Pronounced: Vee-sar-YOHN Gree-GORE-yeh-veech Be-LIN-skee
b. 1811, d. 1848
Belinsky was a prominent Russian literary critic in the first half of the 19th century, credited with pushing many authors to the forefront, including Gogol and Dostoyevsky.
In The Overcoat, by Gogol, Belinsky saw an author who would fight the status quo, a reformer. Gogol produced more masterpieces: The Nose, The Inspector General, Dead Souls. In all these, Gogol had mocked the Orthodox church, the Czar -- all that resisted reform. In Passages from a Correspondence with Friends, however, Belinsky saw no merit.
As a critic, Belinsky proceeded to do what he did best: attack. In in open letter to Gogol, Belinsky berated him first of all for attempting to be a thinker, rather than a writer (this vague dichotomy plagued Gogol throughout his career). Moreover, he debunked the book. The letter accused Gogol of betraying God by advocating the exploitive Orthodox church, and of betraying the cause of the powerless serfs. Thus sabotaging both the ideological and literary status of the book, Belinsky managed to gain attention; the Czar promptly banned the letter.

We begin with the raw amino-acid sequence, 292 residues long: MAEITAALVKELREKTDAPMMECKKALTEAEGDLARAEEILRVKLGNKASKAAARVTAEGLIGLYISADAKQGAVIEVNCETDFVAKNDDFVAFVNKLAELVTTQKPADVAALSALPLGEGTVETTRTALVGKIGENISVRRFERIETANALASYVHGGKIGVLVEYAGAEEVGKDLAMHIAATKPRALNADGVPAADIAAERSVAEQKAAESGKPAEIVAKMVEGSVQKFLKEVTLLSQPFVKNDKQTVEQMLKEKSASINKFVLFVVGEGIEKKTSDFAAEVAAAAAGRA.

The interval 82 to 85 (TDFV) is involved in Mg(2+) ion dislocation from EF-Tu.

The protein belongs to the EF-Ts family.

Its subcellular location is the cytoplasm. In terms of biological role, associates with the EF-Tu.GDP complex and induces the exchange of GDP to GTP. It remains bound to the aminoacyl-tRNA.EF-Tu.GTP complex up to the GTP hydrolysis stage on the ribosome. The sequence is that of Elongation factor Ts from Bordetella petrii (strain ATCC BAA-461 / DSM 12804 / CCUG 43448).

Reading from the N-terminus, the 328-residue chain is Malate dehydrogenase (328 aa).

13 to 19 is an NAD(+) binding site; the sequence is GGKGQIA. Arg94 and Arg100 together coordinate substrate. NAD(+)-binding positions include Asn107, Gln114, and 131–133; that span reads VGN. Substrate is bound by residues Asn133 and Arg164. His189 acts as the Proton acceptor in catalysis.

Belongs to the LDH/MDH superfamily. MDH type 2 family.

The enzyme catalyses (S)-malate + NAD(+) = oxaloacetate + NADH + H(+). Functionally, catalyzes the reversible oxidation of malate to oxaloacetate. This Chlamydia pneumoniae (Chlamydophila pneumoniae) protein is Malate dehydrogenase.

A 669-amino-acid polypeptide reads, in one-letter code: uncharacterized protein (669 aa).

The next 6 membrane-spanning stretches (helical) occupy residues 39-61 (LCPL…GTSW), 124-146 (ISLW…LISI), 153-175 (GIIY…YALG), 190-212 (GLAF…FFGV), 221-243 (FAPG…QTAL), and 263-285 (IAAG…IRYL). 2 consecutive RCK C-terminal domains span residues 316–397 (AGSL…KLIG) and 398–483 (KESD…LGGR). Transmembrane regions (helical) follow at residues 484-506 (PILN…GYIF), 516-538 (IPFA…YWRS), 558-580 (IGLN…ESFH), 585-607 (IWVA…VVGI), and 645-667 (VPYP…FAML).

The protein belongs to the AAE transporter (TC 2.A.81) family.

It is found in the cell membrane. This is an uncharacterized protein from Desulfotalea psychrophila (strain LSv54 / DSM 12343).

At the time of the letter's distribution, Belinsky's other star, Dostoyevsky, was a member of the Petrashevsky Circle, a literary salon meeting weekly to discuss politics, the world. Dostoyevsky was caught reading the letter to the group and was eventually sent to Siberia for the crime. After he returned, Dostoyevsky, too, had turned about, coming to distrust the Western reforms he so embraced earlier.
By this time, Belinsky had died of tuberculosis at age 37, the same age as Lermontov. (Lermontov died in a duel in the Caucasus)